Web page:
When done correctly, your entire body will float away from the wall as one unit, and pull you into your handstand. This is a crucial exercise as it teaches you that you cannot use your feet to push against anything when you kick up into a freestanding handstand. The only things that can balance and stabilize you are your fingers, wrists and forearms. It is also exciting as many will feel what it is like to achieve their first handstand and it is crucial for building confidence. Work up to 15-20 sets holding your handstand for as long as possible each time. Once you hit a few handstands like this, you should feel ready to do a freestanding one!

al kavadlo handstandwall5

5. Get Off the Wall

Yes, it’s another contradiction, but the wall and its security are also going to be your crux or vice if you don’t get away from it. Right from the beginning, you need to play around with just kicking up into a freestanding handstand. Children usually just play and catch on pretty quick. I know what you are going to say, you aren’t a spring chicken any more. I get it. There is the fear of falling on your head, which is why learning to cartwheel and bail out is really going to help here. The problem with the wall is that it’s there. When people practice against the wall, they usually kick up haphazardly and without any control. The issue with this is that it teaches you the complete opposite of what you need to do when finally kicking up into a freestanding one. When you kick up into a freestanding handstand, it needs to be done softly, gradually, and under control. The problem with a lot of the facing away from the wall handstand work is it teaches the total opposite of this. The wall also becomes a security blanket that people struggle to wean themselves away from. You need to get away from the wall if you ever want to hit your freestanding handstand.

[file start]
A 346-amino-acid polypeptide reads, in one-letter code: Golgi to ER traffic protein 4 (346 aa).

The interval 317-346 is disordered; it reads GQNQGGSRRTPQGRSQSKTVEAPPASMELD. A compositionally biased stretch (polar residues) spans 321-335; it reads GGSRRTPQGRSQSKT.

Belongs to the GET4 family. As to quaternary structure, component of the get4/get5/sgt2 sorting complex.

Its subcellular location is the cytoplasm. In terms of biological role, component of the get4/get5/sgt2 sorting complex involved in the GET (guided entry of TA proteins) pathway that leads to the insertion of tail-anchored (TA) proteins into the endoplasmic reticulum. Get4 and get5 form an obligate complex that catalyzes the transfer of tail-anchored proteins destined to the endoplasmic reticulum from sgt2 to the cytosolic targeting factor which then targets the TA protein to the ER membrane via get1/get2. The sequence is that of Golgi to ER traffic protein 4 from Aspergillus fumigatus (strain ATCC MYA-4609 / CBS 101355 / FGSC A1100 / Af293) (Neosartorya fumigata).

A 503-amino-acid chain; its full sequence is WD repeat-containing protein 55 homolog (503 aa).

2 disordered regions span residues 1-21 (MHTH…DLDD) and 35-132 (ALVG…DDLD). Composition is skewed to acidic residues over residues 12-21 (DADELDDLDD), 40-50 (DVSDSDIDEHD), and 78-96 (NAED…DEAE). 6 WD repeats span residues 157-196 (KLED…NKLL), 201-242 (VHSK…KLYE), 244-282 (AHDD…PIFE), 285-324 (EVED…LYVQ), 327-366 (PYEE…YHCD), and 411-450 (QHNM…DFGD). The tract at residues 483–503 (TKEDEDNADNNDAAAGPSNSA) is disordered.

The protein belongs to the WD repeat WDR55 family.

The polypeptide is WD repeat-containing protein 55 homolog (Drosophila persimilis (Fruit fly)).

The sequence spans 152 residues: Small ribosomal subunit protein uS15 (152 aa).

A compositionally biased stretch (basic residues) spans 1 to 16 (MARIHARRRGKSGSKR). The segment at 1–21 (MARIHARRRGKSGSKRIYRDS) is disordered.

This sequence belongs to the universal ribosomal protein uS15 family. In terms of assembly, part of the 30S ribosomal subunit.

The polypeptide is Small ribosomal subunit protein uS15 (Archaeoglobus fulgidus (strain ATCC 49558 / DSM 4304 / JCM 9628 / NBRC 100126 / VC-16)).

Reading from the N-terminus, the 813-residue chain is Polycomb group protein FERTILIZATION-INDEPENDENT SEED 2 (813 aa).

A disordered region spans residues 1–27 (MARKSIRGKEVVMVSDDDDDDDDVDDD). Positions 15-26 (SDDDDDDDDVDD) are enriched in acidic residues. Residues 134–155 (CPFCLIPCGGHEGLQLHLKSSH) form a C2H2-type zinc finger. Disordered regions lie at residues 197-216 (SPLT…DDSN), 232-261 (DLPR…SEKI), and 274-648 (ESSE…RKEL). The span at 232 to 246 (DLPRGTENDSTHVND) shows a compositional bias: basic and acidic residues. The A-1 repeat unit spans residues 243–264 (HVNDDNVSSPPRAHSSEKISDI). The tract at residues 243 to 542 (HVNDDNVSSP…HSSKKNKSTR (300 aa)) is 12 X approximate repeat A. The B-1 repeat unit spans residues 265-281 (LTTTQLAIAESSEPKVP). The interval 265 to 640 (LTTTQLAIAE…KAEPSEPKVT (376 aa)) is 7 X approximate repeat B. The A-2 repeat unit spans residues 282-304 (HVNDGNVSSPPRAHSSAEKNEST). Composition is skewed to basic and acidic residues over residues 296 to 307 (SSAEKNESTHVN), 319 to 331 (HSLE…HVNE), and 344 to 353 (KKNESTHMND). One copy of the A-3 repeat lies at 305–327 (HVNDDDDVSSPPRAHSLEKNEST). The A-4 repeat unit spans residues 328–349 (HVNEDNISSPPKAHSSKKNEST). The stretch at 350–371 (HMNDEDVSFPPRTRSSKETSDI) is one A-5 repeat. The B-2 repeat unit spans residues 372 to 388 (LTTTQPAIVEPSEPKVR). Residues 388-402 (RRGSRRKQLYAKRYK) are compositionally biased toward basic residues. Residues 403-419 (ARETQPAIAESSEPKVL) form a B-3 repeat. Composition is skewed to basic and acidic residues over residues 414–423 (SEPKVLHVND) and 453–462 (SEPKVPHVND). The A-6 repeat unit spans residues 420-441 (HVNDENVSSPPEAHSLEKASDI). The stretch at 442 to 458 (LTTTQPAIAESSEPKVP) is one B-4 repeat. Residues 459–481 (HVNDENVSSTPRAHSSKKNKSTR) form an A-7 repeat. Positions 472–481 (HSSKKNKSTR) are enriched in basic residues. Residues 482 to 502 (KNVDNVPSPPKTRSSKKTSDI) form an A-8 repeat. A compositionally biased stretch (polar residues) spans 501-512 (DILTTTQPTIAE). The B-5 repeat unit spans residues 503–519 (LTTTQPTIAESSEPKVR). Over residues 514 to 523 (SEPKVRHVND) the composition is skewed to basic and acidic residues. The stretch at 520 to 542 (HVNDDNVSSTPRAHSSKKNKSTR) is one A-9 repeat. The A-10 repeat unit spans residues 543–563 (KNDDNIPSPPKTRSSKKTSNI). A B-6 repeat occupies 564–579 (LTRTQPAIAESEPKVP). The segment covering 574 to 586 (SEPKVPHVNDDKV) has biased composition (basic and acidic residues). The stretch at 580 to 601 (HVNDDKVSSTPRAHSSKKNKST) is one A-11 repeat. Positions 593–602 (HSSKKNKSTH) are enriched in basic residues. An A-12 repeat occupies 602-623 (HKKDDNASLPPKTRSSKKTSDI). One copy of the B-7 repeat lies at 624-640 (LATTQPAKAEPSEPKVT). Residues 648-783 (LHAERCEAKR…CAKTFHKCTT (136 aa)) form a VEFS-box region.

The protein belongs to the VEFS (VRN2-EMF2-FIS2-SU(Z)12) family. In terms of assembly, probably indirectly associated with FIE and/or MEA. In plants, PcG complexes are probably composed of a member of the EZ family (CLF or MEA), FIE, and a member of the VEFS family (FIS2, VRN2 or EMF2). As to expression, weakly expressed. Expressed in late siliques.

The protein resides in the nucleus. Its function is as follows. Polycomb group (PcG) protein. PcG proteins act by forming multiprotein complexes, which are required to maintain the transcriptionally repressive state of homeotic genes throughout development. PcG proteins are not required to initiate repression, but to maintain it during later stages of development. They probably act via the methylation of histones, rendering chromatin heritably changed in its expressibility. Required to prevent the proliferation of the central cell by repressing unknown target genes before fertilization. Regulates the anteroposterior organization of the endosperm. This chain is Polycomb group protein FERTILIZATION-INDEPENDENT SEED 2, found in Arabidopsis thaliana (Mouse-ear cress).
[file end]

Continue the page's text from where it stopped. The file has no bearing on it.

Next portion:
Kirsty Grosart PCC handstand

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Matthew Beecroft is a PCC Team Leader, Senior RKC, and CK-FMS certified instructor. He is also a GFM and Animal Flow instructor and Expert Level 2 instructor with Krav Maga Global and a Muay Thai coach who has trained amateur and professional Muay Thai champions. He can be contacted through his website www.realitysdc.com.au or his Facebook page facebook.com/MeetLifeHeadOn